Diluting Signal Luck

Diluting Signal Luck

Published December 30th, 2021

As I’ve mentioned in a few of my recent video’s, now is a good to reflect, not only on life in general but also on your trading.

What could I have done better?
Am I missing anything?
Are there risks I’m not seeing?

The market will always keep you humble. It seemingly gives you a slap across the face if you’re not paying attention.

So here’s something that I have been thinking about but maybe have been approaching it from the wrong angle. And thanks to Corey Hoffstein over at investment firm Newfound Research LLC I’ve had a jolt of common sense. I’ll link to some of Corey’s excellent research below.

To gain diversification when trading serially correlated instruments, specifically stocks, I have always used a variety of systems across markets and time frames. These include absolute trend, relative momentum, mean reversion, volatility day trading and I’m currently researching a market neutral strategy.

Yet within some of those specific strategies lurks another risk; signal luck.

Let me give you a basic example.

Here the Premium Portfolio is an aggressive monthly rotational momentum strategy. This means it assesses the market and individual stocks once a month and makes a decision whether to remain invested or head to cash.

That portfolio looked at the market at the close of February and decided it was time to go to cash. In hindsight a good decision. The portfolio is -2.5% YTD and in a drawdown circa 15%.

But what if we hadn’t exited? What if the strategy had been slightly slower to react and left us holding the portfolio during this downdraft? Well, we’d be -16.6% YTD and in a drawdown of nearer -40%. Not pleasant.

And that’s signal risk or timing luck as Corey calls it. Here’s some further reading:

The Dumb (Timing) Luck of Smart Beta
A Conversation on Rebalance Timing Luck

So what can we do to dilute signal luck?

From my immediate research we can do at least two things; vary the sensitivity of the rebalance and vary the sensitivity of the regime filter lookback.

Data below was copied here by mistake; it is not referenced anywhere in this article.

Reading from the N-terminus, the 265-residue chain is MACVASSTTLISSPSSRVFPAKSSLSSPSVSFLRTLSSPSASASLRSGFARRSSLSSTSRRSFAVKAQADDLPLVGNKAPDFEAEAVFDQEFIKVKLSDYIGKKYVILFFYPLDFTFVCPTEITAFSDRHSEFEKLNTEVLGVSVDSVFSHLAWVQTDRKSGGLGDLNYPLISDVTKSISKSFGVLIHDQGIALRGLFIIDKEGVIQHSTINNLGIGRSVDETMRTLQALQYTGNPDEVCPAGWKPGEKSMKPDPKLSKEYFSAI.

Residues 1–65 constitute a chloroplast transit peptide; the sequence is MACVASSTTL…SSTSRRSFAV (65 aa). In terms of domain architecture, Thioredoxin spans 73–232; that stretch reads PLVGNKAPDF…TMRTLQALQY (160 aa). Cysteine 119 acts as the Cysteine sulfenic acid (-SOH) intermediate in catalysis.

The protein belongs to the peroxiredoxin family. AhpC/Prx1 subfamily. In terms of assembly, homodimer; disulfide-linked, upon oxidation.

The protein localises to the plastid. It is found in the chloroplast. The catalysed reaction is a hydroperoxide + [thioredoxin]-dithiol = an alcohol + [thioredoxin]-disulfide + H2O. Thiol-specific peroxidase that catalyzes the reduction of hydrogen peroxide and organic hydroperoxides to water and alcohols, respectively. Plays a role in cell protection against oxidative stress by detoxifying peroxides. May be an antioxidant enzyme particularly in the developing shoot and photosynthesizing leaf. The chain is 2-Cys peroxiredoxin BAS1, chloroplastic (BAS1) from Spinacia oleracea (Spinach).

For this exercise we’ll compare the current monthly portfolio with a weekly variant that also has its regime filter halved, i.e. if the regime filter was set to 200 days in the monthly we’ll adjust it to 100 on the weekly.

Monthly vs weekly portfolio

The CAGR drops from 24.8% to 21.2%. The maxDD is more or less exactly the same so the MAR drops from 1.26 to 1.07. However, the K-Ratio, or smoothness of equity growth is superior on the weekly version.

Next we’ll divide the portfolio into 50/50, specifically we’ll place 50% of the funds into the monthly rotation and the other 50 into the weekly. In this way we’ll be diversifying the signal and the rebalancing.

Comparing monthly vs weekly strategy rotations

The CAGR of the combined portfolio moves higher to 23.2% and the drawdown now stands at -19.1%. The K-Ratio declines a little and is on par with the S&P 500.

Whilst executing monthly was designed to lower workload and trading frictions, adding a weekly variant lowers the risks of signal luck considerably without diluting returns a great deal. Being a concentrated portfolio trading frictions remain minimal.

I feel this has been a worthwhile exercise considering ‘what could have been’ and I’ll personally be looking to implement it.

Take care out there. Use your isolation productively.